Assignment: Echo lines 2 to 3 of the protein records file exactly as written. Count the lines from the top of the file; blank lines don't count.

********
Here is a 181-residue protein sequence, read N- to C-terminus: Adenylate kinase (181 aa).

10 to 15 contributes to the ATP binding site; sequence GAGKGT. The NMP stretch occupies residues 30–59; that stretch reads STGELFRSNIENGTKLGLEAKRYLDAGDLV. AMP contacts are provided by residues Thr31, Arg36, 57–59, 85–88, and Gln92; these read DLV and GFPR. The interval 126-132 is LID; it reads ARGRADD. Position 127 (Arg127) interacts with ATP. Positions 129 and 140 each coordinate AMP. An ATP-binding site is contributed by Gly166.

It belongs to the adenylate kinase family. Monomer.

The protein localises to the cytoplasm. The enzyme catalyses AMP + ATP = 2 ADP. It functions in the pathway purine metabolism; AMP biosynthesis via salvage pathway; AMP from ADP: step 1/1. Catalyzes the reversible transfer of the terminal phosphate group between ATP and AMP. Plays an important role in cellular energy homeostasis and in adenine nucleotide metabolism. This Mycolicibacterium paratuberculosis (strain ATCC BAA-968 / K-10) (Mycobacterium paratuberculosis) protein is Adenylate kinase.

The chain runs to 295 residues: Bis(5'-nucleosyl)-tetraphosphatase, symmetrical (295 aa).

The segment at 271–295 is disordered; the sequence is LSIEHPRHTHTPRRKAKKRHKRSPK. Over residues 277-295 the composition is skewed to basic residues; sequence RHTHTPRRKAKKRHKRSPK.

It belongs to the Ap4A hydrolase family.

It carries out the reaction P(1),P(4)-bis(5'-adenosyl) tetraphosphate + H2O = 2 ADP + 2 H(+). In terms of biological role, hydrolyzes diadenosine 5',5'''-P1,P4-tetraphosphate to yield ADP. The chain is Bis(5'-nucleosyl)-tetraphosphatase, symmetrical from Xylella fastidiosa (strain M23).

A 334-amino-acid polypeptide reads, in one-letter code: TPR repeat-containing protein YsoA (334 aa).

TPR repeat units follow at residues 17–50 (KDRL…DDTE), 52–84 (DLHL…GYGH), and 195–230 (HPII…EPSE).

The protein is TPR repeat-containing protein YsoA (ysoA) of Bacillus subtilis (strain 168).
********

10 to 15 contributes to the ATP binding site; sequence GAGKGT. The NMP stretch occupies residues 30–59; that stretch reads STGELFRSNIENGTKLGLEAKRYLDAGDLV. AMP contacts are provided by residues Thr31, Arg36, 57–59, 85–88, and Gln92; these read DLV and GFPR. The interval 126-132 is LID; it reads ARGRADD. Position 127 (Arg127) interacts with ATP. Positions 129 and 140 each coordinate AMP. An ATP-binding site is contributed by Gly166.

It belongs to the adenylate kinase family. Monomer.